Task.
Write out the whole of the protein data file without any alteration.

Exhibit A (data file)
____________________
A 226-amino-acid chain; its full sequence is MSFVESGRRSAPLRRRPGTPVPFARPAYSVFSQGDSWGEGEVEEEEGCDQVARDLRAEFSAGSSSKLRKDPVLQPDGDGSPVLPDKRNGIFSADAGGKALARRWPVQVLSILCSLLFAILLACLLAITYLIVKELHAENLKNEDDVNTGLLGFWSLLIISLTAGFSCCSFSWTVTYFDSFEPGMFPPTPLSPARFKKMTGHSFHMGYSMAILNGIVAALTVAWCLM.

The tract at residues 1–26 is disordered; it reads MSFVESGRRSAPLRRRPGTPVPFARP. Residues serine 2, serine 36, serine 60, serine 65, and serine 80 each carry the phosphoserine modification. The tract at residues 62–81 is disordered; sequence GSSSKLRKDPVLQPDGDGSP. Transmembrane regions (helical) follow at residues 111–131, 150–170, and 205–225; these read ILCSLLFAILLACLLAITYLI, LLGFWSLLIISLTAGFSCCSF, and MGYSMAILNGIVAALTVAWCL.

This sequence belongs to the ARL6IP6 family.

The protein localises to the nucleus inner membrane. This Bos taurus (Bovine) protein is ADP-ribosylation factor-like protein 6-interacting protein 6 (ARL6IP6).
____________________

A 226-amino-acid chain; its full sequence is MSFVESGRRSAPLRRRPGTPVPFARPAYSVFSQGDSWGEGEVEEEEGCDQVARDLRAEFSAGSSSKLRKDPVLQPDGDGSPVLPDKRNGIFSADAGGKALARRWPVQVLSILCSLLFAILLACLLAITYLIVKELHAENLKNEDDVNTGLLGFWSLLIISLTAGFSCCSFSWTVTYFDSFEPGMFPPTPLSPARFKKMTGHSFHMGYSMAILNGIVAALTVAWCLM.

The tract at residues 1–26 is disordered; it reads MSFVESGRRSAPLRRRPGTPVPFARP. Residues serine 2, serine 36, serine 60, serine 65, and serine 80 each carry the phosphoserine modification. The tract at residues 62–81 is disordered; sequence GSSSKLRKDPVLQPDGDGSP. Transmembrane regions (helical) follow at residues 111–131, 150–170, and 205–225; these read ILCSLLFAILLACLLAITYLI, LLGFWSLLIISLTAGFSCCSF, and MGYSMAILNGIVAALTVAWCL.

This sequence belongs to the ARL6IP6 family.

The protein localises to the nucleus inner membrane. This Bos taurus (Bovine) protein is ADP-ribosylation factor-like protein 6-interacting protein 6 (ARL6IP6).